13 of 14 people found the following review helpful
on June 8, 1999
This book is a magnificent document to the awesome mystical experiences of the Divine which one of the greatest walis [saints] in Islam had; it is very inspirational too for all those already members of a Sufi Order or those wishing to join one. However, a word of caution: I feel that this book is not for the beginner--a person must really have a sound grasp of the shariah and the Sunnah--and what the Sufi shaykhs have said about the importance of these two in real sufism--before embarking on this great book; otherwise the danger, for Muslim readers, is to fall into heresy caused by misunderstanding of concepts discussed by the Shaykh; for non-Muslim readers it poses a danger of introducing Islam at too compex a level, and thereby causing confusion .eg a non-Muslim (or Muslim) not grounded personally in a traditional understanding of sufism might assume by this that Islam encourages an anthropomorphic image of God. To summarise, it is a wonderfully beautiful work but it is not for everyone. To use a sufi metaphor: the wine in these pages is not meant for the uninitiated!
A translation of a traditional commentary would be useful if possible.
14 of 16 people found the following review helpful
on July 2, 1999
This is a book written by a true master of this path. We can read this book, but we should be careful not to pretend to understand it more than we are capable of doing so. Ruzbehan speaks of things well beyond our mind and imagination. The "Men of God" travel far and beyond and then try to tell us of realities not accessible to us. They use "words" to communicate with us of what they "see" and each one of us can only understand them according to our background and experiences . Scholars are also in the same boat as the rest of us, though they hide their fundamental ignorance behind fancy "terminology's". A blind can never understand the meaning of light and the magnificent display of colors, no matter how hard one try to explain. Light is to be seen. To " know" what Ruzbehan and his like talk about, one has to become like them. As great Sufis like Ruzbehan say " like can only be recognized and truly understood by like". SO when we read the works of these great men, we have to make sure not to over flatter ourselves thinking that we know what they are talking about, because we don't. While there are many who claim that if you join a Sufi club( with no annual fee) you will be able to understand them and become like these great men, be aware that there is no such easy money back guarantee solution. Don't be fooled. We should read these books written by "Men of God" and it maybe that it will awaken something in us. If that happens one will know it, since this knowing is always accompanied by a true and fundamental spiritual transformation as though one has evolved into a new species. If anyone out there gets to such a place as Ruzbihan did, then say a prayer for the rest of us. However, If no observable transformation has occurred within the person, then it is not meant for him /her, but still we should read these books since it is always better than watching T.V.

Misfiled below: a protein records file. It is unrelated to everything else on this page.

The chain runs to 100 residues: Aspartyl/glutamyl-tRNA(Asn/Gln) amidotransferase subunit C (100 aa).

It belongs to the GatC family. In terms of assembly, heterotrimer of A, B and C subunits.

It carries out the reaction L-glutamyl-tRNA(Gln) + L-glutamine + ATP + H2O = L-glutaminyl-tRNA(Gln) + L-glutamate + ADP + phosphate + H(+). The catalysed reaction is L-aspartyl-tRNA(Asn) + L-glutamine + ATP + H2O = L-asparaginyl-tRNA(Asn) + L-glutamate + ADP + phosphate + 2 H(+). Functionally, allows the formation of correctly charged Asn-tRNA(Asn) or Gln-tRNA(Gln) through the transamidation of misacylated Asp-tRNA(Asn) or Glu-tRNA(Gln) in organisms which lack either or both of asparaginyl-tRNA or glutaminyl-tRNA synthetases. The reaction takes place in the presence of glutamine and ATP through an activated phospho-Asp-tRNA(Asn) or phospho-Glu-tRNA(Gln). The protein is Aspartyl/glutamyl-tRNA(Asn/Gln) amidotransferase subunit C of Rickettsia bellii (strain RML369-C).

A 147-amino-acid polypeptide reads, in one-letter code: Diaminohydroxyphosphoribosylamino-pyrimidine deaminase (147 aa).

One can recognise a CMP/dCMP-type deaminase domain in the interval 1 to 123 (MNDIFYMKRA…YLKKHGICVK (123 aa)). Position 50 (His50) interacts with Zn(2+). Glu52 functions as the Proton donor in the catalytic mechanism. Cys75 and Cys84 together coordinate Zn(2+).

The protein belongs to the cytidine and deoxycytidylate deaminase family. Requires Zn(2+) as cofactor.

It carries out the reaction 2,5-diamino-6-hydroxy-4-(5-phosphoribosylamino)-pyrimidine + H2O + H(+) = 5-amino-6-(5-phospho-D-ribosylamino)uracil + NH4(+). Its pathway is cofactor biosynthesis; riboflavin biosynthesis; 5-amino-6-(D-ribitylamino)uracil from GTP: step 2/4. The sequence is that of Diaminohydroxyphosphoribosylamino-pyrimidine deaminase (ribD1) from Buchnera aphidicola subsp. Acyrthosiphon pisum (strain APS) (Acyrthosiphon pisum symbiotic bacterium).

1 of 3 people found the following review helpful
on December 6, 2008
This book is (as another reviewer pointed out) inspirational. I'm glad I added it to my growing collection of Sufi titles. It can be a little difficult to understand the symbolism and the exact meaning of some of the visions however. It would be great if they included a commentary on the text to help sort through it. I've searched online and haven't been able to find one so far. I did find the book "Ruzbihan Baqli: Mysticism and the Rhetoric of Sainthood in Persian Sufism" by Carl W. Ernst here on Amazon though and it looks like it could be helpful. It might be worthwhile to buy that book first and then move on to this one but I will have to get a hold of a copy and find out. If so I will edit this review and let everyone know. I do tend to think this is one of those books that were meant to be taught and discussed by a Sufi shaykh with his murid rather then something to just pick up and read on your own.
It was the book "The Man of Light in Iranian Sufism" by Henry Corbin that first turned me on to this work. Speaking of one of the visions recounted in it (in which Ruzbihan received a divine oil and saw the seven stars of the Great Bear constellation as seven apertures through which God was showing himself to him) he states:
"In a dream, Ruzbihan Baqli saw that he sat with two Sufi masters and ate bread and "oil so subtle that it was like a pure spiritual substance."
"Subsequently, one of the two shaykhs asks Ruzbehan if he knows what this substance was. As he does not know, the shaykh informs him that it was 'oil from the constellation of the Bear which we gathered for you.' After emerging from his dream Ruzbehan continues to meditate upon it, but it took him some time, he confesses, to understand that there had been in it an allusion to the seven poles (aqtaab, more generally the seven abdaal) in the heavenly pleroma, and that God had dispensed to him the pure substance of their mystical station, that is to say, had admitted him to the rank of the seven masters of initiation and intercessors who are invisibly apportioned to our world.
...here Ruzbehan [is] being admitted to the number of the seven Abdaal surrounding the Pole."
The book "Arktos The Polar Myth in Science, Symbolism, and Nazi Survival" states the following regarding this particular vision of his :
"This book explains how the great Sufi Ruzbehan of Shiraz had a series of visions referring to the heavenly Pole; and by meditating on these that he was able to understand how he was personally and secretly connected with the group of the masters of initiation symbolized by the stars in the immediate vicinity of the Pole Star."